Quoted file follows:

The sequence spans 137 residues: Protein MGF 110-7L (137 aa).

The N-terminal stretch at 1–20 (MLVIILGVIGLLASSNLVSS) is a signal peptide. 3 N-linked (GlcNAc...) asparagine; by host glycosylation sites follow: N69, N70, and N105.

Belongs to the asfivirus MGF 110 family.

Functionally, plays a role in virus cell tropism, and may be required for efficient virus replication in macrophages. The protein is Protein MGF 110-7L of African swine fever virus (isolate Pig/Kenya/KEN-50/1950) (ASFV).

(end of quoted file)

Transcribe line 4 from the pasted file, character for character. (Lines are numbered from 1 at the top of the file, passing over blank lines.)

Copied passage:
Functionally, plays a role in virus cell tropism, and may be required for efficient virus replication in macrophages. The protein is Protein MGF 110-7L of African swine fever virus (isolate Pig/Kenya/KEN-50/1950) (ASFV).